I had high hopes for The Hobbit: The Battle of Five Armies. Despite my disappointment at The Desolation of Smaug the final instalment of the trilogy promised to be a Middle-earth extravaganza. "Will you follow me one last time?" we were asked in the trailers to which my only response could be an emphatic "YES!"
And yet one year on I find myself with the same disappointment that a chance to depict, in film, the book that arguably launched the fantasy genre, has been thrown away for generations.
Watching Someone Play World of Warcraft
Many of the issues I raised in my previous review have if anything been exacerbated in the final film. The many fight scenes in the film are overdone to the extent that it's gone from Matrix territory in the second film to Kung Fu Panda without the laughs in the third.
To make matters worse the ludicrous fight moves performed (such as repeatedly head-butting iron-helmeted orcs with your bald head) combined with way too much CGI made me feel like I was watching someone play World of Warcraft, or for the more panoramic shots, a game from the Total War series. This got so bad that I could actually see in my mind's eye someone repeatedly clicking "head-butt" on his quest to level up. The words "Azog the Defiler, Level 80 Boss" did not actually appear over the head of the main villain of the film, but they might as well have.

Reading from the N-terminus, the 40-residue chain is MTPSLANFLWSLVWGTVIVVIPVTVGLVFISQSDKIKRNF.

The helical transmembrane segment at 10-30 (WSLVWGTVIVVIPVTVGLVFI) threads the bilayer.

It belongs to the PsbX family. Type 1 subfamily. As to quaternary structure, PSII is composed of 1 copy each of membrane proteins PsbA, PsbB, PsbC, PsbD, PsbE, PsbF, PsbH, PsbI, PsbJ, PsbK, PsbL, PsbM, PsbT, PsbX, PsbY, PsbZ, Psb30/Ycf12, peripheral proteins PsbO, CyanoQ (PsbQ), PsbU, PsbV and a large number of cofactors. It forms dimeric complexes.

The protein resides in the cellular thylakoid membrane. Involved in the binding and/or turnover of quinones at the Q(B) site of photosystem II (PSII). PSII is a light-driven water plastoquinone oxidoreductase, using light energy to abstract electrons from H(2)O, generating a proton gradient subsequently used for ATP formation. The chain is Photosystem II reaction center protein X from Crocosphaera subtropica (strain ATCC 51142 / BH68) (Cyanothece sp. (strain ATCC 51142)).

One of the great strengths of Tolkien's work has always been the sense of realism that goes with it – the feeling that if orcs, dragons and elves did exist, they would interact with each other in the ways described in the books. That feeling of authenticity is undermined when you have flying ninja elves, dwarves riding giant pigs and a CGI Billy Connelly, who as far as I know is still with us and has not done an Oliver Reed.
A Victim of Your Own Success
In some twisted way I can't help but think that the work of JRR Tolkien has become a victim of its own success. Without the publication of "The Hobbit", franchises such as Dungeons & Dragons, Warhammer and Warcraft would almost certainly not exist. If the Battle of Five Armies were a Warhammer or Warcraft film I'd have to say it was pretty good. But it's not. So I can't.
In fact one wonders if Peter Jackson is suffering from some kind of lightsaber envy. Judging from the way elf lords swing their steel sabres at lightning speed I think it can't be discounted. Is Peter Jackson watching the new Star Wars trailer again and again and thinking "it could have been me"? Again if this were a Star Wars film it wouldn't be that bad. Lots of CGI, duels in unlikely places and a battle of good vs evil are all to be found in The Battle of Five Armies.
Was Tolkien's Work Not Good Enough?
This is where we get to my real problem of The Battle of Five Armies, and again it's something that spoiled the second film. Peter Jackson has essentially trashed, dumbed down and torn apart the work of JRR Tolkien.
I don't care that minor details have been changed. Who cares for example that in the film Bilbo's last meeting with Thorin takes place on a mountain, rather than (as in the book) in a tent?